It was big and buttery, awesome and oakey.  Yes, many wine experts say this style of wine is passe, but I don’t care – my palette never tires of it!   But this was my last sip and at 5 p.m., it was time to give it a rest.  (It’s now 7 a.m. the next day and aside from a Diet Pepsi and a cup of tea last night, I’ve given my stomach a much-deserved break!). 

And this photo sums up the food and wine fun and excess that was the weekend of Sept 25-26, 2010:

After sampling so many others’ food this weekend, I now look forward to getting back into my own kitchen and cooking something crazy this coming week!  Hope you enjoyed the tale of the Very Foodie Fall Weekend!

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Crazy? Yes, for Tomatoes!


Here it is: the first Project Food Blog Challenge!  The premise of Lazy Cook, Crazy Cook is this: I, the Crazy Cook, love to cook. The bigger the challenge, the more exotic the ingredients, the bigger the pay-off, I say!  The Lazy Cook hates to cook.  But she’s got RD and PhD credentials in health and nutrition up the wazoo, and she wants to eat well, so she finds lazy ways to turn simple ingredients into, well, food. Yes, we bicker and argue, and it’s torture for her to spend four hours in my kitchen doing videos, but we have fun.  And sometimes she turns out something that’s actually pretty good!  So with this post, I bring to you tomatoes – ones she grew, in fact.  (She may lack chops in the kitchen, but man, can she grow tomatoes!)

Here’s what I made:

Tomato Tarte Tatin

And here is what she made:

This is the Lazy Cook’s “Caprese Salad” – a “sandwich” of tomato, mozzarella and basil.”  No salt or olive oil, naturally, because she likes it that way.   Whatever.  That’s why we get along — opposites attract, right?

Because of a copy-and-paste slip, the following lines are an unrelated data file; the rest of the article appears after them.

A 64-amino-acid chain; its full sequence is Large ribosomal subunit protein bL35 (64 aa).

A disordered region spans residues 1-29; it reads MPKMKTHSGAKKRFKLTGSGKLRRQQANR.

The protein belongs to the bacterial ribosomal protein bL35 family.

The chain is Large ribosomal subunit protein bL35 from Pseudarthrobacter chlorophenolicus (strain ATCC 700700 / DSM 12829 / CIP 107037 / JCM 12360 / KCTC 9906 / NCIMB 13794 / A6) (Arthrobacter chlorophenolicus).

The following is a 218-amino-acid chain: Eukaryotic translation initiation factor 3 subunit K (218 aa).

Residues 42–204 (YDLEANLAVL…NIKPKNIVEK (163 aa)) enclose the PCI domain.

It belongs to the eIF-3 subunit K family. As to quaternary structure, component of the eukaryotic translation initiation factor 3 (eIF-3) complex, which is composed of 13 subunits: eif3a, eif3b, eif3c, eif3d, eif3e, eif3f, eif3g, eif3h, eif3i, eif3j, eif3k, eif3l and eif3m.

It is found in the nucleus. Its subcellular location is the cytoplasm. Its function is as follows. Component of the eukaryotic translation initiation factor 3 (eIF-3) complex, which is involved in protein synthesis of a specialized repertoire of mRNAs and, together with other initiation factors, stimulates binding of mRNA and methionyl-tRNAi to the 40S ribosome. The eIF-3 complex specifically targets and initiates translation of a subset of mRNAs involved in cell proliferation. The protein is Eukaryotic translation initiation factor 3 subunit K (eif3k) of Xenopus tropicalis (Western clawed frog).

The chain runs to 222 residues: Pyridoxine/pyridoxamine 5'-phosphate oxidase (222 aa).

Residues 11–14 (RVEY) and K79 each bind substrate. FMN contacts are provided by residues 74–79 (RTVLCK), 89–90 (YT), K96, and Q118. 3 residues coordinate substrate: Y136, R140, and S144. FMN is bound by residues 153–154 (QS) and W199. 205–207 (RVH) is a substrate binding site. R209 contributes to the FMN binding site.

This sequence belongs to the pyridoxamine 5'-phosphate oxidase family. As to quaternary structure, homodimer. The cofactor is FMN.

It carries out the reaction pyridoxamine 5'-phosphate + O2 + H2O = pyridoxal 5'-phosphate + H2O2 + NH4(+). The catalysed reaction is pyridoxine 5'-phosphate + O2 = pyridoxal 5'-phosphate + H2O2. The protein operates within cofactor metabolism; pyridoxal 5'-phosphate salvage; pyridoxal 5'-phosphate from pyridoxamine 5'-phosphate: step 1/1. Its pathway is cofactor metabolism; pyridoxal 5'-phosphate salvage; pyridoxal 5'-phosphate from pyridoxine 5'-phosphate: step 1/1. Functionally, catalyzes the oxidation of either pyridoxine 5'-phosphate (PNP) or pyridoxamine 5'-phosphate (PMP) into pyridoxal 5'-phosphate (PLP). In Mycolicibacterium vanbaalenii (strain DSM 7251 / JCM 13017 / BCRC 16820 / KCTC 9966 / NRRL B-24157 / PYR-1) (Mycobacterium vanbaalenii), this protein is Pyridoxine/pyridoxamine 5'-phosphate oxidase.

A Bowl of Red

While staring at this rich, red treasure trove of summer beauty, my mind spun with the possibilities.   Knowing that Romas take better to cooking than to eating raw,  I indulged in two tomato treats: oven-dried tomatoes and a Tomato Tarte Tatin.   Neither are that hard or time-consuming, but both are fun to make and deeply satisfying.  Ahhh. 

Oven-Dried Roma Tomatoes

This is fun, because you just put sliced, raw tomatoes on a cookie sheet, blitz them with a bit of olive oil, kosher salt and fresh, chopped basil and then put them to bed in a 200 degree oven for about nine or 10 hours. Yes! You leave your oven on overnight, which freaked me out at first, but the success of the first batch got me over that quick. Oven on all night?  Yes!   They go in all rosy red and fresh and they come out all deep crimson, chewy and intensely flavored. 

Oven Dried Roma Tomatoes

I chopped them and added them to some mini-penne pasta with olive oil, capers, cauliflower florets and a storm of Parmesan and it was… DELICIOUS!   I could not stop eating it.  There’s really no recipe, per se, for these, because they are so easy. Tip: halve the tomatoes lengthwise (the first time I did it, I sliced thick coins of tomato; the halves work  better!) 

 The Tomato Tart Tatin took a bit of research.  I couldn’t get my friend Susan’s son, Daniel’s, recipe, so I hit the World Wide Inter-Web-Super-Highway.  I found recipes for a sweet, dessert-style one and another for one with a lot of caramelized onions.  I used bits of each recipe to create a savory, tomato-y delight that I ate for days in a million ways – fresh out of the oven with an arugula-watermelon salad, heated up the next morning, topped with a poached egg, even cold out of the fridge topped with a frisee salad and a bit of balsamic and olive oil.  Get out. 

Tomato Tarte Tatin

Ingredients:

1 sheet store-bought Puff Pastry

8 or 9 ripe, gorgeous Roma tomatoes

Scant 1/4 C sugar

3 Tbl butter

1 clove minced garlic

3 Tbls grated Parmesan

Fresh basil leaves

What You Do

Preheat oven to 425 degrees.  Make sure your puff pastry is thawed (chilled, but not frozen) according to package directions.

1) Bring a pot of water to a boil.  Cut a shallow “X” thru the skins, on the bottom of each tomato.  Drop about four tomatoes at a time into the fiery depths, for 1 minute – no more!  Fish the tomatoes out and plunge them into a refreshing bath of cold water and ice cubes to stop cooking.  Slip the skins right off with your fingers.